Journal Post:Weight,177.4 lbs; Money Found,$1.55, 25 pennies, 4 nickels, 1 dime, 1 one dollar bill. Glass bottles retrieved, 12.
Blog Post: The fast MoneyWalker might walk blocks and blocks searching for the next coin with no success. Then, there it is, a treasured coin. But now the fear, the fast walking MoneyWalker must be very careful not to leave money on the ground. Not from overlooking a solo coin, but from missing a “scatter,” a multiple coin incident.
Playing it out in virtual time, the heart rate BPM is on target—125 BPM. Visual focusing is street centered, downward, and with appropriate back-and-forth scanning. Mental processing is on task, the goal of finding money is driving the frontal lobe, no competition with the retreating economy or heavy drags from the realities of daily living. And then, it happens, a coin is spotted. What happens next is involuntary, below the awareness of conscious control. The brain reacts to the coin as if it is a “sudden and intense stimulus.” (R.A. Schmidt and T.D. Lee, 1999, Motor Control and Learning, Vol. 3) This phenomenon is termed perceptual narrowing. Schmidt and Lee indicate that arousal from the sudden powerful stimulus causes “…increased narrowing of the attentional focus with a progressive elimination of input from the more peripheral aspects of the environment.” Perceptual narrowing is momentary, but last long enough to cause the MoneyWalker to overlook the precious stimulus of a multiple coin presentation. One coin is relatively easy to spot, but people often lose coins in groups. I call such opportunities “scatters.” But when the eyes spot one coin, the brain is influenced by its evolution, and perceptual narrowing occurs. Thus, a second or third coin, often not more than 12 inches away is completely overlooked because it is in the periphery of the now much narrowed perceptual field. The uninformed might just walk away in search of the next find not realizing that additional coins are right in the present.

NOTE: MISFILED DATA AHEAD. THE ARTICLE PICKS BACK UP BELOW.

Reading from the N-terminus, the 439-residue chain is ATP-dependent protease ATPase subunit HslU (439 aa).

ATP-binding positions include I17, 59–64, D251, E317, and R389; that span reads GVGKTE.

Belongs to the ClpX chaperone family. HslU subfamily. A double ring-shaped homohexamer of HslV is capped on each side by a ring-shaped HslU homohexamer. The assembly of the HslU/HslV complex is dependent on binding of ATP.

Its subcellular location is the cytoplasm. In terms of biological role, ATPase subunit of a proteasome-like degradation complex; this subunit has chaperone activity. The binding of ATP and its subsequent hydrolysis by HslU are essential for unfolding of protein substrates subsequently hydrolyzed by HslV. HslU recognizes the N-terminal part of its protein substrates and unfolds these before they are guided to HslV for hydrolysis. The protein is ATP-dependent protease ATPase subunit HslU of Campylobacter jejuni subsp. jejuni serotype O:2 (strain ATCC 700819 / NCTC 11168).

Perceptual narrowing happens to the MoneyWalker frequently. My solution is to be aware of the perceptual trap and avoid becoming “hypervigilant.” As I find one coin, I automatically assume that a second or third coin is in the same area. I gain conscious control of my visual perceptual process and use “cognitive override” to slow down the intensity of having just found a coin and consciously and systematically visually search for the area around the found coin. This technique is slow and time consuming, but it avoids the betrayal of a visual perceptual system designed to produce vigilance when vigilance is not needed.
So, when you spot a coin, do what the MoneyWalker does—relax, avoid hypervigilance, take control of your perceptual processes, and look for that scatter of coins that might otherwise be overlooked.